LatConnect 60 serves government and commercial clients by providing greater control, exclusivity and flexibility of critical EO data products and analytics services, in an affordable and accessible manner. It has developed significant patented IP in this domain and is working with leading Australian research and development institutions to deploy its innovative EO analytics capabilities both on-orbit and in the field.


For more information, visit https://latconnect60.com


About ProximaX


ProximaX is a blockchain-based infrastructure and development platform project that combines blockchain technology with distributed service layers.  It integrates blockchain with distributed and decentralized storage, streaming, database, and Supercontract (enhanced smart contract) service layers to create an all-in-one, easy-to-use platform.  ProximaX is built for scalability and can include more services in the future without compromising on performance. It is a unique enterprise-grade platform developed on proven technologies and is available in a private, public, and hybrid network configuration.


ProximaX’s extensive utility and flexibility can be used for a wide range of use cases that include, but are not limited to, W3C compliant digital identity, KYC, video streaming and chat, IoT and robotics, big data and AI, records and reporting, business continuity, legal and notary services, medical records, land registry, capital markets, e-payments and core banking, and supply chain management.


Media Contact: Sue Ng, sue.ng@proximax.ltd | Website: www.proximax.ltd



LatConnect 60 selects York to build and operate satellites

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SAN FRANCISCO – Australian Earth observation startup LatConnect 60 announced plans June 9 to hire York Space Systems to manufacture small satellites and to operate its Earth observation constellation.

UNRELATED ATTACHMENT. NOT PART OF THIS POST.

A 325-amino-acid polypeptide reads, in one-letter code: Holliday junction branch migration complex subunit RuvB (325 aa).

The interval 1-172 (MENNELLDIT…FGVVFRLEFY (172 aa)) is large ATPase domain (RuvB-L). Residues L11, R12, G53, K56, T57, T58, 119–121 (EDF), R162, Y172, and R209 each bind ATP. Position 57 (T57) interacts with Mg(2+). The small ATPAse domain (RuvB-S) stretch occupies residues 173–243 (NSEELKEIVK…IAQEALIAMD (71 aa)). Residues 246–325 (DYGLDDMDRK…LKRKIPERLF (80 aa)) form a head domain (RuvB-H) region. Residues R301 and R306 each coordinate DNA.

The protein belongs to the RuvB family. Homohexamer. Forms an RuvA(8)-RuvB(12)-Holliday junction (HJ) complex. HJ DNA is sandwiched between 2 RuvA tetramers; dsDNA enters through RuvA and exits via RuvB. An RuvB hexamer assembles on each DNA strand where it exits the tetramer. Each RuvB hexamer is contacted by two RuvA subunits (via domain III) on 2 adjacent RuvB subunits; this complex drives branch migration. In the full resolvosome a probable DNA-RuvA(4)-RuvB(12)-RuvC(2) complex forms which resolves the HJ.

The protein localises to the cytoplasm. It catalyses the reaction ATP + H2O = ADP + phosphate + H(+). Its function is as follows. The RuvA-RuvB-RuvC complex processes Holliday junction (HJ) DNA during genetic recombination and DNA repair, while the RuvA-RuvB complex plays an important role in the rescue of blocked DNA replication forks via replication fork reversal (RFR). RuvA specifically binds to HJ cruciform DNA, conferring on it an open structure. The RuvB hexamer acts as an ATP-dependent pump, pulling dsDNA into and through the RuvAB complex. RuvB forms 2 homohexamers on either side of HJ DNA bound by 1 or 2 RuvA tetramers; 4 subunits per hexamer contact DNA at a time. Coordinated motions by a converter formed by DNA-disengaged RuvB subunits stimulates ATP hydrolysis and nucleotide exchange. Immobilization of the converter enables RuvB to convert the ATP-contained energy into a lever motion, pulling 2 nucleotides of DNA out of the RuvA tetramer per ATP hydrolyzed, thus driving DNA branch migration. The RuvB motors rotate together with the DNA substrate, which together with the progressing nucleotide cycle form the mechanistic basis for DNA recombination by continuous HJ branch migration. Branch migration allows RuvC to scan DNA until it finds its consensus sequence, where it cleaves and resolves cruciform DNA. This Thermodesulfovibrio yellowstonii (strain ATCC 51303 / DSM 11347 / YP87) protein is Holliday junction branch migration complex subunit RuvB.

LatConnect 60, a company founded in 2019, plans to launch its first satellite in 2021 and to establish an initial constellation of three satellites with multiple payloads, including radio frequency detection sensors and multispectral imaging cameras.


By relying on artificial intelligence, each LatConnect 60 satellite will be “able to autonomously geolocate and process RF signals identified in order to trigger its imaging payload and any other secondary payloads” to collect data, according to a June 9 news release. Data collected will be “fused and delivered to end users in an Activity Intelligence Report,” the release added.


“We strongly believe in LatConnect 60’s mission, especially as it serves to help national security surveillance efforts by the Australian government,” Dirk Wallinger, York Space Systems CEO, said in a statement. “We are eager to work with their team on this constellation build out to not only further highlight our delivery times and competitive price points but to also be a part of the latest innovation in space.”


LatConnect 60 selected York for “their design methodology, delivery and mission services plan,” LatConnect 60 CEO Venkat Pillay said in a statement. He also praised “York’s fast delivery time, which is well under nine months to orbit and at an attractive price point.”


York Space Systems is expanding rapidly. The company, which seeks to mass manufacture small satellites for commercial and government customers, unveiled a manufacturing facility in Denver in May that is three times the size of its previous plant.


LatConnect 60 is developing a small satellite constellation to provide “critical Earth observation data required by the Australian government and a wide range of commercial clients across the world,” according to the news release.


The LatConnect 60 website advertises: “high resolution satellite imagery and RF signal intelligence data collected concurrently multiple times a day from low earth orbit over Australia, Asia Pacific, Middle East, Africa, Europe and Americas.”


Related News Links

Space News: LatConnect 60 selects York to build and operate satellites 

PR Newswire: York Space Systems announces innovative partnership with LatConnect 60 to deploy small satellite constellation 

Satnews: York Space Systems and LatConnect 60 Partnership for a Smallsat Constellation 

Geospatial World: York Space Systems and LatConnect 60 to deploy a small satellite constellation 

Space Daily: York Space Systems and LatConnect 60 to deploy a small satellite constellation

SpaceRef: York Space Systems Announces Innovative Partnership with LatConnect 60 to Deploy Small Satellite Constellation